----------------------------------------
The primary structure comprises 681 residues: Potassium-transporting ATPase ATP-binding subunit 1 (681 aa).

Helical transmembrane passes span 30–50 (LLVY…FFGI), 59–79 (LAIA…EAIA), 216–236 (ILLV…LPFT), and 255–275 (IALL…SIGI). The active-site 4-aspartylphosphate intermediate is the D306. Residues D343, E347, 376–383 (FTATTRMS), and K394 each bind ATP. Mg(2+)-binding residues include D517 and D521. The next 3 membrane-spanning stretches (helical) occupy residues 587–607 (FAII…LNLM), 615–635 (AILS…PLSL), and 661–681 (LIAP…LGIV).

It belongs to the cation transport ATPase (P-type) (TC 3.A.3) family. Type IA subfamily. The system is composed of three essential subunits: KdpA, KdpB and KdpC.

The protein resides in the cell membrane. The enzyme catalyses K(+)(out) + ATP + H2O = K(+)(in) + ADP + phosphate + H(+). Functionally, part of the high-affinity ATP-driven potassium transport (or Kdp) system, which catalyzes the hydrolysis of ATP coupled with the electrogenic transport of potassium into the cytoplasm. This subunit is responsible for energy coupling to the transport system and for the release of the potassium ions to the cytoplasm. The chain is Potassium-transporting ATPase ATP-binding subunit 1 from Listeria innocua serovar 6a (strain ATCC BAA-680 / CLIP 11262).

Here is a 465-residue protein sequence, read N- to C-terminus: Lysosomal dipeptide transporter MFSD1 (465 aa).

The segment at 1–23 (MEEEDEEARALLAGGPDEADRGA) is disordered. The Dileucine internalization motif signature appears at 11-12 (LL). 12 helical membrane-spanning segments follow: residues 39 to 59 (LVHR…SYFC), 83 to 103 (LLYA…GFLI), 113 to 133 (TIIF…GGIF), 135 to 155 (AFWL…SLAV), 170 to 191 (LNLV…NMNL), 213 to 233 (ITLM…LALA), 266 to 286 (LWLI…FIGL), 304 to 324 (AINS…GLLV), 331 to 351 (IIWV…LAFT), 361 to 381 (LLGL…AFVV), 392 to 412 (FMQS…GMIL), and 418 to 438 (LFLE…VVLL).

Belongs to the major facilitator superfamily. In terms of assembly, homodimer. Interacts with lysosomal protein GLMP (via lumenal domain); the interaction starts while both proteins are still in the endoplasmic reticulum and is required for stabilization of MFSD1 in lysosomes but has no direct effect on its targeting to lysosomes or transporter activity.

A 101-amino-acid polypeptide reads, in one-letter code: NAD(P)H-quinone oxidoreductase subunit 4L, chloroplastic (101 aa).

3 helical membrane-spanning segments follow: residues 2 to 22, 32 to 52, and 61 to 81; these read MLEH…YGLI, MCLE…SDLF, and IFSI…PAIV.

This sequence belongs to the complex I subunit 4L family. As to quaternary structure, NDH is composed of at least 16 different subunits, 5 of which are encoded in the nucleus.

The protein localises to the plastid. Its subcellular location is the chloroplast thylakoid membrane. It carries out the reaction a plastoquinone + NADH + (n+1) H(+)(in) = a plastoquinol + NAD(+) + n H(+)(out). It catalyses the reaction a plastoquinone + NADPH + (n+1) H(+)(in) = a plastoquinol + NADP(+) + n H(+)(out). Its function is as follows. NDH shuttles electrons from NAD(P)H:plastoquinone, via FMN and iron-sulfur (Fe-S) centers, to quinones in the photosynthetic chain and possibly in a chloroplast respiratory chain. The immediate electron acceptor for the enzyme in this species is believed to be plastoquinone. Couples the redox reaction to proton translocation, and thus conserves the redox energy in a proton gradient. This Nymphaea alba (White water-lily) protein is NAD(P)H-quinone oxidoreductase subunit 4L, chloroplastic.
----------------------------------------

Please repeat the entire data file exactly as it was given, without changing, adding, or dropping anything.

The primary structure comprises 681 residues: Potassium-transporting ATPase ATP-binding subunit 1 (681 aa).

Helical transmembrane passes span 30–50 (LLVY…FFGI), 59–79 (LAIA…EAIA), 216–236 (ILLV…LPFT), and 255–275 (IALL…SIGI). The active-site 4-aspartylphosphate intermediate is the D306. Residues D343, E347, 376–383 (FTATTRMS), and K394 each bind ATP. Mg(2+)-binding residues include D517 and D521. The next 3 membrane-spanning stretches (helical) occupy residues 587–607 (FAII…LNLM), 615–635 (AILS…PLSL), and 661–681 (LIAP…LGIV).

It belongs to the cation transport ATPase (P-type) (TC 3.A.3) family. Type IA subfamily. The system is composed of three essential subunits: KdpA, KdpB and KdpC.

The protein resides in the cell membrane. The enzyme catalyses K(+)(out) + ATP + H2O = K(+)(in) + ADP + phosphate + H(+). Functionally, part of the high-affinity ATP-driven potassium transport (or Kdp) system, which catalyzes the hydrolysis of ATP coupled with the electrogenic transport of potassium into the cytoplasm. This subunit is responsible for energy coupling to the transport system and for the release of the potassium ions to the cytoplasm. The chain is Potassium-transporting ATPase ATP-binding subunit 1 from Listeria innocua serovar 6a (strain ATCC BAA-680 / CLIP 11262).

Here is a 465-residue protein sequence, read N- to C-terminus: Lysosomal dipeptide transporter MFSD1 (465 aa).

The segment at 1–23 (MEEEDEEARALLAGGPDEADRGA) is disordered. The Dileucine internalization motif signature appears at 11-12 (LL). 12 helical membrane-spanning segments follow: residues 39 to 59 (LVHR…SYFC), 83 to 103 (LLYA…GFLI), 113 to 133 (TIIF…GGIF), 135 to 155 (AFWL…SLAV), 170 to 191 (LNLV…NMNL), 213 to 233 (ITLM…LALA), 266 to 286 (LWLI…FIGL), 304 to 324 (AINS…GLLV), 331 to 351 (IIWV…LAFT), 361 to 381 (LLGL…AFVV), 392 to 412 (FMQS…GMIL), and 418 to 438 (LFLE…VVLL).

Belongs to the major facilitator superfamily. In terms of assembly, homodimer. Interacts with lysosomal protein GLMP (via lumenal domain); the interaction starts while both proteins are still in the endoplasmic reticulum and is required for stabilization of MFSD1 in lysosomes but has no direct effect on its targeting to lysosomes or transporter activity.

A 101-amino-acid polypeptide reads, in one-letter code: NAD(P)H-quinone oxidoreductase subunit 4L, chloroplastic (101 aa).

3 helical membrane-spanning segments follow: residues 2 to 22, 32 to 52, and 61 to 81; these read MLEH…YGLI, MCLE…SDLF, and IFSI…PAIV.

This sequence belongs to the complex I subunit 4L family. As to quaternary structure, NDH is composed of at least 16 different subunits, 5 of which are encoded in the nucleus.

The protein localises to the plastid. Its subcellular location is the chloroplast thylakoid membrane. It carries out the reaction a plastoquinone + NADH + (n+1) H(+)(in) = a plastoquinol + NAD(+) + n H(+)(out). It catalyses the reaction a plastoquinone + NADPH + (n+1) H(+)(in) = a plastoquinol + NADP(+) + n H(+)(out). Its function is as follows. NDH shuttles electrons from NAD(P)H:plastoquinone, via FMN and iron-sulfur (Fe-S) centers, to quinones in the photosynthetic chain and possibly in a chloroplast respiratory chain. The immediate electron acceptor for the enzyme in this species is believed to be plastoquinone. Couples the redox reaction to proton translocation, and thus conserves the redox energy in a proton gradient. This Nymphaea alba (White water-lily) protein is NAD(P)H-quinone oxidoreductase subunit 4L, chloroplastic.